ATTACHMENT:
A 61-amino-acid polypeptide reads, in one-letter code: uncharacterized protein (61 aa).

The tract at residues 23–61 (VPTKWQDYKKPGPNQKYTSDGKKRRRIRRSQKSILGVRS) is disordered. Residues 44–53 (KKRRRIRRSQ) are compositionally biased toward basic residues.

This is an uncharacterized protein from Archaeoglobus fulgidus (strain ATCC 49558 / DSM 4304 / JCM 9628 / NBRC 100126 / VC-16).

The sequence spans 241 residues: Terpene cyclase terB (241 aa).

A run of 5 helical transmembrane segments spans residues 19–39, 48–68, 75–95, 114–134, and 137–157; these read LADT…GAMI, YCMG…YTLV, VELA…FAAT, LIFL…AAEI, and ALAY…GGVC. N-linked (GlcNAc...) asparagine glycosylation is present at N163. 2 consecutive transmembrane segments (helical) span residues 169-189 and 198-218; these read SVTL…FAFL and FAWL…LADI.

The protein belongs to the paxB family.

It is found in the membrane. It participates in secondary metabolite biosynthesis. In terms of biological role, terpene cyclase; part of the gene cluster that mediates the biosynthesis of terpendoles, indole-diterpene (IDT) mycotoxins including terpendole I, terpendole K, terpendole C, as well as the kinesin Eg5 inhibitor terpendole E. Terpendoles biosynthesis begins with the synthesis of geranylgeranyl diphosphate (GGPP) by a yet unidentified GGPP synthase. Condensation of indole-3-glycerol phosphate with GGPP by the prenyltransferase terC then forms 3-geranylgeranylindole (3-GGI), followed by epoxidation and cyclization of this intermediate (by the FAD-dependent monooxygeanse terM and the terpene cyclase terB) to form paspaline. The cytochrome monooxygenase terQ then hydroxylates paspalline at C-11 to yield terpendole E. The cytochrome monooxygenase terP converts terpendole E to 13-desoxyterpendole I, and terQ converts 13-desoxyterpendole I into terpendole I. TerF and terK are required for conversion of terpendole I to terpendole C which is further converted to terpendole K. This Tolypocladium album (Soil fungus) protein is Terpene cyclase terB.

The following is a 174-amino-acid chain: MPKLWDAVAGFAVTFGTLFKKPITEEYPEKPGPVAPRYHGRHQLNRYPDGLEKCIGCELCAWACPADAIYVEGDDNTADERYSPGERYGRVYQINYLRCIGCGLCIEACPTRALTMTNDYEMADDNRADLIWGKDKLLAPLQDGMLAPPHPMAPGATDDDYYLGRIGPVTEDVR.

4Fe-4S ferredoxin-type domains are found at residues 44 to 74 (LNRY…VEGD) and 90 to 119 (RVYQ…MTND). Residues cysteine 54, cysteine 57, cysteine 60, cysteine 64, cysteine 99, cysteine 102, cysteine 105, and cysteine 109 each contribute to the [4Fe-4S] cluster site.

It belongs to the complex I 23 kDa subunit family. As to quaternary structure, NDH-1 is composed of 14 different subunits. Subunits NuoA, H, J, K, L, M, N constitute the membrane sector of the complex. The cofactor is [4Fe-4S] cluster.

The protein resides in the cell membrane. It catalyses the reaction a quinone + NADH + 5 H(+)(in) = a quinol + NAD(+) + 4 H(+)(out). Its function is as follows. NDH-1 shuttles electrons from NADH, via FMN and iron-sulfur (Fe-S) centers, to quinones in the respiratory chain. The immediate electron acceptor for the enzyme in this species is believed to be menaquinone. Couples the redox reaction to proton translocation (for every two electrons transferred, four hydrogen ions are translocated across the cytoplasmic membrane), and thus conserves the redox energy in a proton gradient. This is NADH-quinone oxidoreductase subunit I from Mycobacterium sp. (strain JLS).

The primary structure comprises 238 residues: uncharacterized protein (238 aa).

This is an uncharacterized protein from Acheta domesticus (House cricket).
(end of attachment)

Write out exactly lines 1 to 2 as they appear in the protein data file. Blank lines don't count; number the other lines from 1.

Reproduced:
A 61-amino-acid polypeptide reads, in one-letter code: uncharacterized protein (61 aa).

The tract at residues 23–61 (VPTKWQDYKKPGPNQKYTSDGKKRRRIRRSQKSILGVRS) is disordered. Residues 44–53 (KKRRRIRRSQ) are compositionally biased toward basic residues.